In general children are more open and responsive to biofeedback than adults. Children are usually fascinated with the equipment, and motivation and curiosity are high. Research on nonclinical populations response to biofeedback indicate that children between the ages of 8 and 12 are able to achieve greater changes in physiological responses using biofeedback than any other age group. For clinical groups biofeedback may be a good alternative to medication if the medical treatment has potentially negative short- and long-term consequences for the developing child. Research evaluating the effectiveness of biofeedback with children who have headaches indicates that more children improve and to a greater degree than do adults.
Besides play therapy, behavior modification, and some of the newly developed cognitive strategies, there are only a few individual therapy techniques to be used directly with children. Most interventions involve changing or teaching parenting skills, or manipulating the child's environment. Biofeedback offers the therapist a mode to teach the child concepts of self-control, stress management, and an opportunity to begin talking about feelings and stressors and how these may affect physical health. Most children have an external health locus of control in which powerful others have responsibility for their health. Biofeedback may help the child gain an internalized view that acknowledges one's own role in maintaining good health.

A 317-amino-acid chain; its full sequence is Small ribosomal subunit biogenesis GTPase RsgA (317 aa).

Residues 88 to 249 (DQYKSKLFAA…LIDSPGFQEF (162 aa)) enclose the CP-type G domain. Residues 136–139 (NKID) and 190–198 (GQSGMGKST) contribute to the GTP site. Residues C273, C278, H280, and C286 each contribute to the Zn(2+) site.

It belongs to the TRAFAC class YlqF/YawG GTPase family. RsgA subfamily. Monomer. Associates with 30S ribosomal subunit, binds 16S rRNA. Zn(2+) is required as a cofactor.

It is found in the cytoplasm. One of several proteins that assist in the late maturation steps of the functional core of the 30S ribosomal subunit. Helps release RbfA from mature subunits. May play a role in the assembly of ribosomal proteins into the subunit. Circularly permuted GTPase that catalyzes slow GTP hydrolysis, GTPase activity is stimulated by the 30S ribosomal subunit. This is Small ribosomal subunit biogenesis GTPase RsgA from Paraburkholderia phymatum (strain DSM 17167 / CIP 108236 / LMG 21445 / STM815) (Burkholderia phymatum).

Although children may be more responsive in the therapy setting, they may have greater difficulty than adults in remembering to practice outside of the therapeutic settings and to record changes in their symptoms. Often a parent is recruited to gently remind the child to practice and record symptoms.
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